International efforts to abolish the death penalty

The right to life and the respect for human dignity and inviolability are underlying principles on which all other human rights and the principles of the rule of law are based. The use of the death penalty is not consistent with these principles and is in itself inhumane.

Efforts to abolish the death penalty are an integral part of the Government’s human rights policy. The Ministry of Foreign Affairs uses a range of tools in addressing this issue in international and regional organisations, as well as when engaging directly with individual countries.

Norway urges the authorities in countries where the death penalty is still practised to introduce an immediate moratorium, and to abolish the death penalty both in legislation and in practice. Norway also insists that international minimum standards are complied with and encourages greater openness and access to information in those countries where the death penalty is still practiced, in order to strengthen due process of law.

Even if international law in practice does not prohibit the use of the death penalty, it places strong restrictions on state parties. When the death penalty is carried out in a particularly inhumane way or used against minors, pregnant women or persons who cannot be deemed criminally responsible, this is a clear violation of international law. So too is the use of the death penalty in cases where proper legal protection has not been ensured during the legal process, and in cases where it is used for actions that cannot be considered as the most serious crimes. When Norway learns of such cases, we make our views known to the responsible authorities, either alone or together with the EU and other like-minded countries. The countries that practised use of the death penalty most frequently today are China, Iran, Saudi Arabia and Egypt.

There are various places around the world where prisoners are subject to inhumane treatment by having to wait in uncertainty on death row for many years. There is still wrongful execution of people who are later found to be innocent. In some cases the death penalty violates the human rights and legal protection of individuals, and moreover, experience shows that it has no proven deterrent effect on crime in society.

By ratifying the following international legal instruments states parties are obligated to abolish the use of the death penalty in all circumstances: The Second Optional Protocol to the UNs International Covenant on Civil and Political Rights (OP2) and the European Convention on Human Rights (ECHR). The Council of Europe has made abolition of the death penalty a prerequisite for membership.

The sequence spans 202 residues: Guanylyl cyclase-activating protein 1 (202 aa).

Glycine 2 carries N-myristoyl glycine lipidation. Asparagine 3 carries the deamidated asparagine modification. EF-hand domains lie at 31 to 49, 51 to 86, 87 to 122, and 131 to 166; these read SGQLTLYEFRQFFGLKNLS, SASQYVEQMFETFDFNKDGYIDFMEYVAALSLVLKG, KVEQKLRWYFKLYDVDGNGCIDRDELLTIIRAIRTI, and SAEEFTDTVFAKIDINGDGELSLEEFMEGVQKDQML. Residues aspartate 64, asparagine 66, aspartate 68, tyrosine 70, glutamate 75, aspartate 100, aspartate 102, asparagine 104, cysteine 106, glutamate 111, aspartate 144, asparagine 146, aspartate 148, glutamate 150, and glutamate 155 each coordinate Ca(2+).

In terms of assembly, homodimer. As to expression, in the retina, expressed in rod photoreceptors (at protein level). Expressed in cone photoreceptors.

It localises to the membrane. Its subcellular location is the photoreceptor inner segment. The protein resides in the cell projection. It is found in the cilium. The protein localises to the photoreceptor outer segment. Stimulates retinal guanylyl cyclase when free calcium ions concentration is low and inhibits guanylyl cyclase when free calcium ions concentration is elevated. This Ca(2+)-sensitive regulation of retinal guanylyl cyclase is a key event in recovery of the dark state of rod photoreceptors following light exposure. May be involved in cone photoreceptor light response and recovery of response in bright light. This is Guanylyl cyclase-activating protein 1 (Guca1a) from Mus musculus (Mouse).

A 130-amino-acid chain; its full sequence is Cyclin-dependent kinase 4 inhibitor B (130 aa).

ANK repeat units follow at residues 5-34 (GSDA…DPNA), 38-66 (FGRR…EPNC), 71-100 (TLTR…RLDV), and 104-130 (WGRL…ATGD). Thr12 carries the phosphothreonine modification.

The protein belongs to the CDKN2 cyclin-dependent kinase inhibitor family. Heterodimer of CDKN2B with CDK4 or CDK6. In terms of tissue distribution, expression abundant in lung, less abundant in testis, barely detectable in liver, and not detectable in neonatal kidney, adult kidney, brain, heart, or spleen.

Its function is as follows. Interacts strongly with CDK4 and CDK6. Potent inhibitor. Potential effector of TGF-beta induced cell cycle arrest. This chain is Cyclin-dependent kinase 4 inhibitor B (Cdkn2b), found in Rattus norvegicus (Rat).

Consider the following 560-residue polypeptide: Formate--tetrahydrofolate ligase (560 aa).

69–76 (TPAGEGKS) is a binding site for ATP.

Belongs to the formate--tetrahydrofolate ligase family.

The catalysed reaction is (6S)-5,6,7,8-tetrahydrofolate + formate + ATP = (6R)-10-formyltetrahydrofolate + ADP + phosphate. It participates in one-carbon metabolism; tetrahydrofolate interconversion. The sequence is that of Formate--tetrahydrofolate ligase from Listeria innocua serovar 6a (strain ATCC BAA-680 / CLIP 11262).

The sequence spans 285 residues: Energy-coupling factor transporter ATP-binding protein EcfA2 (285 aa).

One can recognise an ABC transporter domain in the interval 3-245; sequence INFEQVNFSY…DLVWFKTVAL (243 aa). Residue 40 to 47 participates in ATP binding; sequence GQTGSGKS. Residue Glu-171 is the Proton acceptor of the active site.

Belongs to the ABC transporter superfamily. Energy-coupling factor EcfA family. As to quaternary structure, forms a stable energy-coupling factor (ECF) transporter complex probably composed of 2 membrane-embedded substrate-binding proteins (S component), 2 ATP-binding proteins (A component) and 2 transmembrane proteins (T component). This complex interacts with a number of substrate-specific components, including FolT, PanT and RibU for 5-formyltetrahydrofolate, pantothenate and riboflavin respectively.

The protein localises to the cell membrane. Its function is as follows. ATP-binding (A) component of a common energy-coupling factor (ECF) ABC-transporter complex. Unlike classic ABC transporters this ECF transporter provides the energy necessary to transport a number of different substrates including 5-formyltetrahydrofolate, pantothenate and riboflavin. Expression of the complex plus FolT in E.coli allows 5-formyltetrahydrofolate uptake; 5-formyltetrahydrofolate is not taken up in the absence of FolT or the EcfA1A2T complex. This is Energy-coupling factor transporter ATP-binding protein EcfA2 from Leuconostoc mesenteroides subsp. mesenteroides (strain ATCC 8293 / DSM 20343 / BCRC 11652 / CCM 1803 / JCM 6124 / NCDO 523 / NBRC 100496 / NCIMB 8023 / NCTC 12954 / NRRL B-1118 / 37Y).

The global trend is towards abolition of the death penalty. At the time the UN was established in 1945, only eight states had abolished the death penalty for all crimes. By 1977, this figure had risen to 16, and today approximately 170 of the 193 UN member states have abolished the death penalty either by law or in practice, according to the Office of the High Commissioner for Human Rights.

This is also reflected in the UN. Norway, together with a broad alliance of countries, has ensured extensive and increasing support for the UN resolution urging all states to introduce a moratorium on the use of the death penalty as a step towards full abolition. In addition to its efforts in the UN and in specific countries, Norway cooperates with and supports NGOs and human rights defenders who are involved in long-term efforts to abolish the death penalty in multiple regions.

As part of the Government’s international efforts, Norway participates in the World Congress against the Death Penalty, which takes place every three years. Such global events bring together governments, UN representatives, civil society organisations, various experts and activists, enabling them to share their experience, knowledge, networks and ability to exert an influence. This helps to mobilise support for the abolitionist movement, including in countries that have not yet abolished the death penalty.

Norway’s priorities

  • encourage all countries to abolish the death penalty by law or introduce a moratorium on executions and become party to OP2, which aims to achieve the abolition of the death penalty;
  • encourage countries that have not removed the death penalty from their legislation to introduce a moratorium on its use as a first step towards abolition, and vote in favour of the UN’s resolution on a moratorium on the use of the death penalty;
  • urge states that have retained provisions for the death penalty in their legislation, but that do not carry out executions, to remove these provisions from their legislation and not to reintroduce the death penalty;
  • support and follow up the anti-death penalty efforts of civil society organisations at country level in various regions;
  • put forth ethical, legal and empirical arguments for the abolition of the death penalty.

Guidelines for efforts to abolish the death penalty